I’m frequently presented with a situation where my client, a small business owner, has voluntarily given the bank (and by extension, the SBA), a lien on their home. And the key question my client asks is, “will they take my house?”
Unfortunately, there is no simple answer, because the outcome of this situation depends on several key factors. Specifically:
- Equity in the home
- Financial status of borrower (i.e., personal net worth)
Let’s start by discussing the financial status of the borrower:
It’s key to understand that the bank does NOT want to kick you out of your house. In fact, the SBA guidelines for dealing with a defaulted loan with a lien on the borrowers house specifically recommend to the bank that they attempt to work with the borrower to avoid foreclosing on their home. What this means in practical terms is that if you can “settle” with the bank for a sum of money that is approximately equal to what they would receive should they pursue a foreclosure, then the bank will accept the money in lieu of foreclosing and release the lien on the borrowers home. However, accomplishing this is complicated by the fact that any money held by the borrower is frequently subject to the borrowers personal guarantee with SBA bank.
Now let’s talk about Equity in the House:
First off, it is critical to understand that the definition of “equity” is different, depending on your perspective. There is what I call Fair Market Equity, which is based on the fair market value (FMV). This is the amount of money that would be left over after satisfying the mortgages and fees (broker, legal, sales tax, etc) if you voluntarily sold your home in a normal fashion. However, for purposes of evaluating the equity in a situation where you are dealing with a hostile SBA bank that is attempting to forcibly take the home, equity is evaluated differently.
For a bank to take your home, they must foreclose and then auction the home. At the foreclosure sale, the SBA bank must also be prepared to pay off the primary mortgages. So you can immediately see that if the house is unlikely to fetch more at the foreclosure sale than the primary mortgage values, the SBA bank is unlikely to pursue the foreclosure (more on this later).
Thus, when evaluating the “equity” in a home under attack from an SBA bank, the house in no longer worth FMV, but is worth what the bank would receive at a foreclosure auction, or Liquidated Value (LV). This value is hotly contested by SBA banks, but a good rule of thumb is a maximum of 80% of FMV (IRS and FDIC guideline for liquidated value) to as low as 50% of FMV (not uncommon in some depressed states like FL, NV, CA, and MI).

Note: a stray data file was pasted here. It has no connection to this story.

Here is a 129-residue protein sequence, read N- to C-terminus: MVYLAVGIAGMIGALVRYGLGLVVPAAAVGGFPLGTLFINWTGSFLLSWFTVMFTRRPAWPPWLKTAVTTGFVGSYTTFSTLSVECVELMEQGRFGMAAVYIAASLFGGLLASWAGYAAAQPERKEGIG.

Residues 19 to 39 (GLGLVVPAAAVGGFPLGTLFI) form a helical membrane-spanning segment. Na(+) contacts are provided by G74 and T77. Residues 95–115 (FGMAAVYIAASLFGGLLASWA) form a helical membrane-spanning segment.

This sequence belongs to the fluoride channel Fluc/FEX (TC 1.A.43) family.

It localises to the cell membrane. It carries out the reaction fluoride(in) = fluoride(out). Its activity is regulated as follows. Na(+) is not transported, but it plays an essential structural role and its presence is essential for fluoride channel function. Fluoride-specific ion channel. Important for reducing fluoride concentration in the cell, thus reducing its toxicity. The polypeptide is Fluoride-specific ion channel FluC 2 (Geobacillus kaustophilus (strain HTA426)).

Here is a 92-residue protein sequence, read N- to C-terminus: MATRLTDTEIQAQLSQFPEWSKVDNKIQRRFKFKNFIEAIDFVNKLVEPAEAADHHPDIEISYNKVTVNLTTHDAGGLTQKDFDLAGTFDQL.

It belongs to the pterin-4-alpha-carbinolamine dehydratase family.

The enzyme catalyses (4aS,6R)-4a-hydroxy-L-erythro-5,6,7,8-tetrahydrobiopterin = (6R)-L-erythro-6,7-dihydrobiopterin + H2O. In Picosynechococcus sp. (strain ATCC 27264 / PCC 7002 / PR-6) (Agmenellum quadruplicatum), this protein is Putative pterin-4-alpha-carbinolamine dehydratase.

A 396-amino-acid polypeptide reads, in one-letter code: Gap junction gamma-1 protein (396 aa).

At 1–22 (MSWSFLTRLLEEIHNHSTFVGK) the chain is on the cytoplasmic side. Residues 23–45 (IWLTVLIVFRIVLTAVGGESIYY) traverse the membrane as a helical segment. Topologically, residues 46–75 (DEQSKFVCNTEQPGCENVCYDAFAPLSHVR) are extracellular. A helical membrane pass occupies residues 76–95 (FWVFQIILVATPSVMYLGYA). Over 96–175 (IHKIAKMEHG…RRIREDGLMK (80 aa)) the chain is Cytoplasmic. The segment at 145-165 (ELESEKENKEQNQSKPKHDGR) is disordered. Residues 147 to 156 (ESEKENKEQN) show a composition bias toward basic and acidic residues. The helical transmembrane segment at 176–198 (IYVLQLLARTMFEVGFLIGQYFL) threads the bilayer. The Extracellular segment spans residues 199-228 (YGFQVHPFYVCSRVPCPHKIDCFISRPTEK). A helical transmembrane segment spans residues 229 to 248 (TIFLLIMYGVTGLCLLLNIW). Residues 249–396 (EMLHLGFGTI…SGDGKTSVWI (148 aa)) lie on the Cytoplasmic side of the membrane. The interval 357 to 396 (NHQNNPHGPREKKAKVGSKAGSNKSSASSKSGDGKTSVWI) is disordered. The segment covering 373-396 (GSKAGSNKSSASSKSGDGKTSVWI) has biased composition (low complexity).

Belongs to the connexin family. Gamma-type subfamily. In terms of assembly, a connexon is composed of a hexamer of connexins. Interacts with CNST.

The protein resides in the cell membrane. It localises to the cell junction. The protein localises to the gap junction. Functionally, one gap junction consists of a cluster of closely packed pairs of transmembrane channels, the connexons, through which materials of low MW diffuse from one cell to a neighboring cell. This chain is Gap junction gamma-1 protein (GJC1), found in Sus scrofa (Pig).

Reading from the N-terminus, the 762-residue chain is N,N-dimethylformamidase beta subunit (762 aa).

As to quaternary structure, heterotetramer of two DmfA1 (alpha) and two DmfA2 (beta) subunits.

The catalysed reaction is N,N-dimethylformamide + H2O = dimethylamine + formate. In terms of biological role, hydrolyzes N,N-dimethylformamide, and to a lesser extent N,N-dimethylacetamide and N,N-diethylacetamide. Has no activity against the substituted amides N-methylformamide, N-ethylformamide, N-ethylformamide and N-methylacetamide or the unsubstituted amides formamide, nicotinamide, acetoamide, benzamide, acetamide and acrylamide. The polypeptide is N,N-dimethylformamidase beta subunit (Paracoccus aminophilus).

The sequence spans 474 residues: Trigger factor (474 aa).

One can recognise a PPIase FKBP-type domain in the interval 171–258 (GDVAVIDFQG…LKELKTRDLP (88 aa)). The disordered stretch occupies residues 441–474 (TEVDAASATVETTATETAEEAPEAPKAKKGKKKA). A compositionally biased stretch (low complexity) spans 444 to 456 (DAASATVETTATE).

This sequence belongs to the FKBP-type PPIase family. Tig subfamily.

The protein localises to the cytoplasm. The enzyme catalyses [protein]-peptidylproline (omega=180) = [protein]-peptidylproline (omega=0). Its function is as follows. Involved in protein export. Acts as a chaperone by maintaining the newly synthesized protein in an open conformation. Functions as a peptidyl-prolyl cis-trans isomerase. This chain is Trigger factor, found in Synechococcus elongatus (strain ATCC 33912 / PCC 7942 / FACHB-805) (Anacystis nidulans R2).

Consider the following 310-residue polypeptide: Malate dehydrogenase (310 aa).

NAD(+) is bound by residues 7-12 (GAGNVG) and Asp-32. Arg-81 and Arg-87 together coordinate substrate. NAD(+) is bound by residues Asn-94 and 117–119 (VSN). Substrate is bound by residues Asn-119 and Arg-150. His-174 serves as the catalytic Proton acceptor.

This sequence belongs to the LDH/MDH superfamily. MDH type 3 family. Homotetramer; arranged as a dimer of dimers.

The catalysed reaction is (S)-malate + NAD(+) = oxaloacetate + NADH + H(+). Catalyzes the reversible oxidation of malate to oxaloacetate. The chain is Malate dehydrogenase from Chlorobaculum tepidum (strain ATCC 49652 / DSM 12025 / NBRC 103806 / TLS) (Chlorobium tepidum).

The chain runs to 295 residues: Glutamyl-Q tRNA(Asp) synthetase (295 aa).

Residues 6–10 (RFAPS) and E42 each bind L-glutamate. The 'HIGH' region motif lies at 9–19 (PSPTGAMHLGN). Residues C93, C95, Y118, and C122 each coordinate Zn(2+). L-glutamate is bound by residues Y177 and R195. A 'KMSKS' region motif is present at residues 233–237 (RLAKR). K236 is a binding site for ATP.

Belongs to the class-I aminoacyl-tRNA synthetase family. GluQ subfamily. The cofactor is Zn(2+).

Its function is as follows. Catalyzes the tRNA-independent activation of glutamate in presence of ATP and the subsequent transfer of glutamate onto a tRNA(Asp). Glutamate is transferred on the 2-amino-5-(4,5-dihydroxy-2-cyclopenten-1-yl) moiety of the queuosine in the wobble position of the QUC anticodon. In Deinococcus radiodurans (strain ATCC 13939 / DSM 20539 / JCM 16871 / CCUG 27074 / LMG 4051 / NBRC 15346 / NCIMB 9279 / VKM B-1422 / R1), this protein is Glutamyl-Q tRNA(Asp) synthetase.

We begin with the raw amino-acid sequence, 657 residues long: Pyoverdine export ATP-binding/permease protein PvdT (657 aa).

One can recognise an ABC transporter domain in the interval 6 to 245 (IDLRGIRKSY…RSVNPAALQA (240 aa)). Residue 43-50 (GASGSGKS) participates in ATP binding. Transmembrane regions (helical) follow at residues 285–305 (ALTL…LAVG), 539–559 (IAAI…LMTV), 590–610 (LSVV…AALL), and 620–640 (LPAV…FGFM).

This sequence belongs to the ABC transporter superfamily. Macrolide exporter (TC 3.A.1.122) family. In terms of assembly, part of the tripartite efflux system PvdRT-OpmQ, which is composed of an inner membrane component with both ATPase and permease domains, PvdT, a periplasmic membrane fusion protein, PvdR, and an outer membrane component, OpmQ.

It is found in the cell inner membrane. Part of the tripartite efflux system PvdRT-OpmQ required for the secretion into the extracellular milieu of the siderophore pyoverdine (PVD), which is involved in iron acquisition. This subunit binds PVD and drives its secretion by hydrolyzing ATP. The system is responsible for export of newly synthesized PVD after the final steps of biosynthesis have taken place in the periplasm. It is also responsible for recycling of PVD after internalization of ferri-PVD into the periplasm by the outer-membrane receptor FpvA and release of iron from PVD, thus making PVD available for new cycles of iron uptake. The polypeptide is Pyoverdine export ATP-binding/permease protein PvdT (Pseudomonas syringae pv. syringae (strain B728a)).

So when asked the question, “will the bank take my home?”, I must first analyze what is the Liquidated Value that the SBA bank would receive at a foreclosure auction? Depending on the outcome of that analysis (Significant equity, nominal equity, no equity) the answer becomes clearer.
Let’s look at each of these scenarios:
In cases where there is significant equity (I use $40K as a rule of thumb), then the borrower must expect that the bank is going to aggressively pursue it’s lien, and unless the borrower can fork over a chunk of cash equivalent to the amount the bank would receive at foreclosure, then the borrower is at risk of losing their home.
Nominal Equity or No Equity:
For situations where the bank would receive nominal or no cash in a foreclosure sale, then the bank has no real motivation to move forward with a foreclosure. However, that does not automatically translate into the banks willingness to release the lien. Frequently, the bank will decide to “sit” on the lien until such time as the homeowner has either paid down the primary mortgages or the house has increase in value sufficiently to make the SBA bank’s lien have significant equity. In these situations, it is imperative for the borrower to make an offer of significant value (~$25K) in order to get the bank to release the lien (as well as the personal guarantee).
So, in summary, the answer to the question as to whether on not the borrower will lose their home, is that it depends on whether there is Liquidated Value to the equity in the home, and whether the borrower has adequate financial resources to settle with the SBA bank. The worse case is when their is equity, but the borrower has no financial resources. In those cases, the bank will pursue a foreclosure, and even a bankruptcy filing will not prevent the borrower from losing their home (although the borrower should always consult with a bankruptcy attorney).